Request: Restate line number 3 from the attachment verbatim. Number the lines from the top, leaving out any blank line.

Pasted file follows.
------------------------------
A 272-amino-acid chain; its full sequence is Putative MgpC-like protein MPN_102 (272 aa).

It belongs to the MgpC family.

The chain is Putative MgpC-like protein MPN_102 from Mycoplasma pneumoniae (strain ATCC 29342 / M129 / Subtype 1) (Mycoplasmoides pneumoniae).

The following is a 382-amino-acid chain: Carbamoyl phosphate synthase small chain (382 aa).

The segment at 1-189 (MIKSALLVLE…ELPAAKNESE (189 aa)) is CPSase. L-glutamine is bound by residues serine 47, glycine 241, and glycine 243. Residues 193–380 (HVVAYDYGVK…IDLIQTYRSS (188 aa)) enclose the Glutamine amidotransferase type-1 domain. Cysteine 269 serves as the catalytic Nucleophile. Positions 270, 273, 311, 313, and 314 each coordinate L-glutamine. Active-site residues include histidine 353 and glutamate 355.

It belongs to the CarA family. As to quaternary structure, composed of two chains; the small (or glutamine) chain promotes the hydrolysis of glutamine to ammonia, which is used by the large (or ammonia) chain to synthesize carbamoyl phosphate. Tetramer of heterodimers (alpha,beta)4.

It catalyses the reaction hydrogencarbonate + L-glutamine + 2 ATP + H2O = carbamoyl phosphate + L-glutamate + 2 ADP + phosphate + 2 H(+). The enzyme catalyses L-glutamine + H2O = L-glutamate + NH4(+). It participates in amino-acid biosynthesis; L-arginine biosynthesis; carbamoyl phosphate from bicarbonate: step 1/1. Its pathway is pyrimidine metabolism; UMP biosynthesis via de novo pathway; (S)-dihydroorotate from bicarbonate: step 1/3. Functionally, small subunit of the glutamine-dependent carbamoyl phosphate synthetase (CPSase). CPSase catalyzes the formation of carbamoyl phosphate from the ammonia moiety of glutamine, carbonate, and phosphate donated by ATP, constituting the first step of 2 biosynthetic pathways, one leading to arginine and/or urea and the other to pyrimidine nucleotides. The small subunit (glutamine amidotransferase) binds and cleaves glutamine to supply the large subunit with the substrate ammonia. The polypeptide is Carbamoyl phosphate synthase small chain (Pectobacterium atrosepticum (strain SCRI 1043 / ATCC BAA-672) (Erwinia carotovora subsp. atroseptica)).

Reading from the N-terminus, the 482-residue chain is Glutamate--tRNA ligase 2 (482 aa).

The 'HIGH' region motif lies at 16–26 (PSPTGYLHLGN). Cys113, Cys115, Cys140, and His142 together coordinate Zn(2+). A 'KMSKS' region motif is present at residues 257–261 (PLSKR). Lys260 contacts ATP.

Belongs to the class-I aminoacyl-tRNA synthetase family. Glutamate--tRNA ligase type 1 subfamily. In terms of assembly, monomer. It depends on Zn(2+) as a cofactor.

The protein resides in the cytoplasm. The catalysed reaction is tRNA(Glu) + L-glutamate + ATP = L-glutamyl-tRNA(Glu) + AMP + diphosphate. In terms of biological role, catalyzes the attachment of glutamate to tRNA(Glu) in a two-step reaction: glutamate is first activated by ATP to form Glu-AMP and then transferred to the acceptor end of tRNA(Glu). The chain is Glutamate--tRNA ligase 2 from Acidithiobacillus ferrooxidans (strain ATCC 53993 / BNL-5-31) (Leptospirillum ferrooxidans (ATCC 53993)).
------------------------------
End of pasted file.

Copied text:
The chain is Putative MgpC-like protein MPN_102 from Mycoplasma pneumoniae (strain ATCC 29342 / M129 / Subtype 1) (Mycoplasmoides pneumoniae).